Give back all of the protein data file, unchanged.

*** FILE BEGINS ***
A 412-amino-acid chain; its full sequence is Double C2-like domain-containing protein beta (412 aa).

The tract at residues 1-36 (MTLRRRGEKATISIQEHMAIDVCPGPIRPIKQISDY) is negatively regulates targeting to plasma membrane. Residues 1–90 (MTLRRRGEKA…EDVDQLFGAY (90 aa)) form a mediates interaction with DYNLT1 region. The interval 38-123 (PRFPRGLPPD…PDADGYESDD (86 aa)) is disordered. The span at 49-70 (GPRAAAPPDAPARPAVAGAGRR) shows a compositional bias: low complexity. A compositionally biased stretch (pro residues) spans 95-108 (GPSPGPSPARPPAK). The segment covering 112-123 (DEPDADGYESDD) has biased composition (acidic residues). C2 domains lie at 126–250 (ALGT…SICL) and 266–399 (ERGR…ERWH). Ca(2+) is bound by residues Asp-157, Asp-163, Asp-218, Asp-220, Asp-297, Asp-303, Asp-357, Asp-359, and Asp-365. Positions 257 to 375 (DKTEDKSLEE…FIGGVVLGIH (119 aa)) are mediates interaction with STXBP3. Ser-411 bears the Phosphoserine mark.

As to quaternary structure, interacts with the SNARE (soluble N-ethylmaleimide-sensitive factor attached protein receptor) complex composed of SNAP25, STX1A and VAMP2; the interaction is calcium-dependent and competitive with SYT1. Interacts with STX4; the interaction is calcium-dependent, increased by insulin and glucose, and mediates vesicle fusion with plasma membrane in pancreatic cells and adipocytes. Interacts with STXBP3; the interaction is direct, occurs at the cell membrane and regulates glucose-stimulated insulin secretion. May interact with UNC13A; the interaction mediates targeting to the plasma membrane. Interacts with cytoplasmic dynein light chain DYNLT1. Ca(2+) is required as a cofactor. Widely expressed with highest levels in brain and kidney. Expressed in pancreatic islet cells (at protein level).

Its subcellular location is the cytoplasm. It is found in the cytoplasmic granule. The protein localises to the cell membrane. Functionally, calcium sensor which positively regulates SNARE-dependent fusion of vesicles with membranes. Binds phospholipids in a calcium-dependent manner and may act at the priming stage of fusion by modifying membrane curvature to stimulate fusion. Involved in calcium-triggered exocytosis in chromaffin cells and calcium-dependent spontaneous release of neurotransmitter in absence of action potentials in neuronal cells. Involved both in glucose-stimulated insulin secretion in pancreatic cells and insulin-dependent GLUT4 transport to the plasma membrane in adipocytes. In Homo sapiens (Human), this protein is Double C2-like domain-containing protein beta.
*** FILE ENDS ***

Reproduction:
A 412-amino-acid chain; its full sequence is Double C2-like domain-containing protein beta (412 aa).

The tract at residues 1-36 (MTLRRRGEKATISIQEHMAIDVCPGPIRPIKQISDY) is negatively regulates targeting to plasma membrane. Residues 1–90 (MTLRRRGEKA…EDVDQLFGAY (90 aa)) form a mediates interaction with DYNLT1 region. The interval 38-123 (PRFPRGLPPD…PDADGYESDD (86 aa)) is disordered. The span at 49-70 (GPRAAAPPDAPARPAVAGAGRR) shows a compositional bias: low complexity. A compositionally biased stretch (pro residues) spans 95-108 (GPSPGPSPARPPAK). The segment covering 112-123 (DEPDADGYESDD) has biased composition (acidic residues). C2 domains lie at 126–250 (ALGT…SICL) and 266–399 (ERGR…ERWH). Ca(2+) is bound by residues Asp-157, Asp-163, Asp-218, Asp-220, Asp-297, Asp-303, Asp-357, Asp-359, and Asp-365. Positions 257 to 375 (DKTEDKSLEE…FIGGVVLGIH (119 aa)) are mediates interaction with STXBP3. Ser-411 bears the Phosphoserine mark.

As to quaternary structure, interacts with the SNARE (soluble N-ethylmaleimide-sensitive factor attached protein receptor) complex composed of SNAP25, STX1A and VAMP2; the interaction is calcium-dependent and competitive with SYT1. Interacts with STX4; the interaction is calcium-dependent, increased by insulin and glucose, and mediates vesicle fusion with plasma membrane in pancreatic cells and adipocytes. Interacts with STXBP3; the interaction is direct, occurs at the cell membrane and regulates glucose-stimulated insulin secretion. May interact with UNC13A; the interaction mediates targeting to the plasma membrane. Interacts with cytoplasmic dynein light chain DYNLT1. Ca(2+) is required as a cofactor. Widely expressed with highest levels in brain and kidney. Expressed in pancreatic islet cells (at protein level).

Its subcellular location is the cytoplasm. It is found in the cytoplasmic granule. The protein localises to the cell membrane. Functionally, calcium sensor which positively regulates SNARE-dependent fusion of vesicles with membranes. Binds phospholipids in a calcium-dependent manner and may act at the priming stage of fusion by modifying membrane curvature to stimulate fusion. Involved in calcium-triggered exocytosis in chromaffin cells and calcium-dependent spontaneous release of neurotransmitter in absence of action potentials in neuronal cells. Involved both in glucose-stimulated insulin secretion in pancreatic cells and insulin-dependent GLUT4 transport to the plasma membrane in adipocytes. In Homo sapiens (Human), this protein is Double C2-like domain-containing protein beta.